Martin Pengelly in New York – The Guardian
Donald Trump continued to fume over the Russia investigation on Sunday, more than a year after special counsel Robert Mueller filed his report without recommending charges against the president but only three days after the justice department said it would drop its case against Michael Flynn, Trump’s first national security adviser.
“The biggest political crime in American history, by far!” the president wrote in a tweet accompanying a conservative talk show host’s claim that Barack Obama “used his last weeks in office to target incoming officials and sabotage the new administration”.
The tweet echoed previous messages retweeted by Trump, which earned rebukes for relaying conspiracy theories. On Sunday afternoon the president continued to send out a stream of tweets of memes and rightwing talking heads claiming an anti-Trump conspiracy. One tweet by Trump simply read: “OBAMAGATE!”
Trump fired Flynn, a retired general, in early 2017, for lying to Vice-President Mike Pence about conversations with the Russian ambassador regarding sanctions levied by the Obama administration in retaliation for interference in the 2016 election.
The US intelligence community has long held that such efforts were meant to tip the election towards Trump and away from Hillary Clinton, the Democratic nominee.
Flynn pleaded guilty to lying to the FBI – which Trump has acknowledged – and co-operated with Mueller, who was appointed to take over the investigation of Russian interference after Trump fired FBI director James Comey.
Mueller did not establish a criminal conspiracy but did lay out extensive links between Trump and Moscow and instances of possible obstruction of justice by the president.
Flynn sought to change his plea while awaiting sentencing and the president championed his case, floating a possible pardon. On Thursday, in an act that stunned the US media, attorney general William Barr said the justice department would drop the case entirely.
Trump and his supporters have loudly trumpeted the decision and across Saturday and Sunday the president unleashed a storm of retweets of supporters and conservative commentators attacking targets including Obama, Mueller, Comey and House intelligence committee chair Adam Schiff.
The talkshow host retweeted by the president, Buck Sexton, is a former CIA analyst who now hosts a show which he says “speaks truth to power, and cuts through the liberal nonsense coming from the mainstream media”.
In another message retweeted by the president, Sexton called former FBI deputy director Andrew McCabe – who Trump fired just short of retirement – “a dishonorable partisan scumbag who has done incalculable damage to the reputation of the FBI and should be sitting in a cell for lying under oath”.
In February, the US justice department said it would not charge McCabe over claims he lied to investigators about a media leak.
Like Comey, McCabe released a book in which he was highly critical of Trump, who he said acted like a mob boss. McCabe also wrote that Trump had unleashed a “strain of insanity” in American public life.
In his own tweets, Trump did not directly address comments by Obama himself which were reported by Yahoo News. The former president told associates the Flynn decision was “the kind of stuff where you begin to get worried that basic – not just institutional norms – but our basic understanding of rule of law is at risk”.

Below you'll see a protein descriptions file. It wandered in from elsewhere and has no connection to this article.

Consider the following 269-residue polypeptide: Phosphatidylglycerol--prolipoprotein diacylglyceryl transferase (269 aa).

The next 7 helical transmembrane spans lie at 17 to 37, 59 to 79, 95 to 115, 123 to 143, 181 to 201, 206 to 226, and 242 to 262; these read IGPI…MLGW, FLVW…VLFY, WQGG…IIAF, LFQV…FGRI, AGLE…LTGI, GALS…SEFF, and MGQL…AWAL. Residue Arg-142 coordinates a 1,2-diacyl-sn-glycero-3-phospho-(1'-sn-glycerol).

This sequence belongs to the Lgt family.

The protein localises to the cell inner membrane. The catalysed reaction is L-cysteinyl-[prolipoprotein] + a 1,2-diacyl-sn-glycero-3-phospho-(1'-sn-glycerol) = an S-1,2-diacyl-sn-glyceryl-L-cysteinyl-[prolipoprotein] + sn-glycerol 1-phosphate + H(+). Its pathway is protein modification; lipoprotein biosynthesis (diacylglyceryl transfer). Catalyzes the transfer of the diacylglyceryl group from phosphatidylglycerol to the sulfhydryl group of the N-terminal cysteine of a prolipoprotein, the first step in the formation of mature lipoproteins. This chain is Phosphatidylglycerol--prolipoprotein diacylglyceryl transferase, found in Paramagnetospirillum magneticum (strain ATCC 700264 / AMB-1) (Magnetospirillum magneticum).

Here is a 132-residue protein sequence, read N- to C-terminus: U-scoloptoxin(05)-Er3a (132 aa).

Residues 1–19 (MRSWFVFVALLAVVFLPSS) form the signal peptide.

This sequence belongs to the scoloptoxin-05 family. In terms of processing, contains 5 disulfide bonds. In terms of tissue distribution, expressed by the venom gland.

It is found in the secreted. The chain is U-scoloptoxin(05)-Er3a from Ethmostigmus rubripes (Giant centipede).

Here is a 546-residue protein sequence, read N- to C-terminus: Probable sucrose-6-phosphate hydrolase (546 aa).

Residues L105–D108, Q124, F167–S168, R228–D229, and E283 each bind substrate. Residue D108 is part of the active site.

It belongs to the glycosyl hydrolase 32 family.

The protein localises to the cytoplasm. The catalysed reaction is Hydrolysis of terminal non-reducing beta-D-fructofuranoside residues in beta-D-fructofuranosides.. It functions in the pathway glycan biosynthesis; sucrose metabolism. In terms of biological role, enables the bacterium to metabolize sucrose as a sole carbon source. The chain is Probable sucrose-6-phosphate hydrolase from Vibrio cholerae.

But Trump’s anger was evident.
“When are the Fake Journalists,” he wrote on Sunday, “who received unwarranted Pulitzer Prizes for Russia, Russia, Russia, and the Impeachment Scam, going to turn in their tarnished awards so they can be given to the real journalists who got it right. I’ll give you the names, there are plenty of them!”
The president did not immediately name anyone.
But in 2018 the Pulitzer committee did, awarding its prize for national reporting jointly to the Washington Post and the New York Times for “deeply sourced, relentlessly reported coverage in the public interest that dramatically furthered the nation’s understanding of Russian interference in the 2016 presidential election and its connections to the Trump campaign, the president-elect’s transition team and his eventual administration.”
Trump has further reason to resent the Pulitzer committee and question its choices.
In 2019, for example, a New York Times team won a Pulitzer for an “exhaustive 18-month investigation of President Donald Trump’s finances that debunked his claims of self-made wealth and revealed a business empire riddled with tax dodges”.
The Wall Street Journal, meanwhile, was rewarded for “uncovering President Trump’s secret payoffs to two women during his campaign who claimed to have had affairs with him, and the web of supporters who facilitated the transactions, triggering criminal inquiries and calls for impeachment”.
Trump’s actual impeachment, which he survived at trial in the Senate in February, concerned his attempts to have Ukraine investigate his political rivals. No reporter or news outlet won a 2020 Pulitzer, announced this week, for its coverage of that affair.
Trump’s focus on Sunday remained largely on the Russia investigation despite continuing developments in the coronavirus outbreak, which has infected more than 1.3m Americans and killed nearly 80,000.
With cases confirmed among White House aides close to the president, top public health experts including Dr Anthony Fauci in quarantine and Trump reported by the New York Times to be “spooked”, the president claimed in a rare non-Russia-related tweet: “We are getting great marks for the handling of the CoronaVirus pandemic.”
He also attacked Obama and his vice-president, Joe Biden, the presumptive Democratic nominee for president this year, over their response to the “disaster known as H1N1 Swine Flu” in 2009.
Trump also marked a special day in the calendar, tweeting in trademark capitals: “HAPPY MOTHER’S DAY!”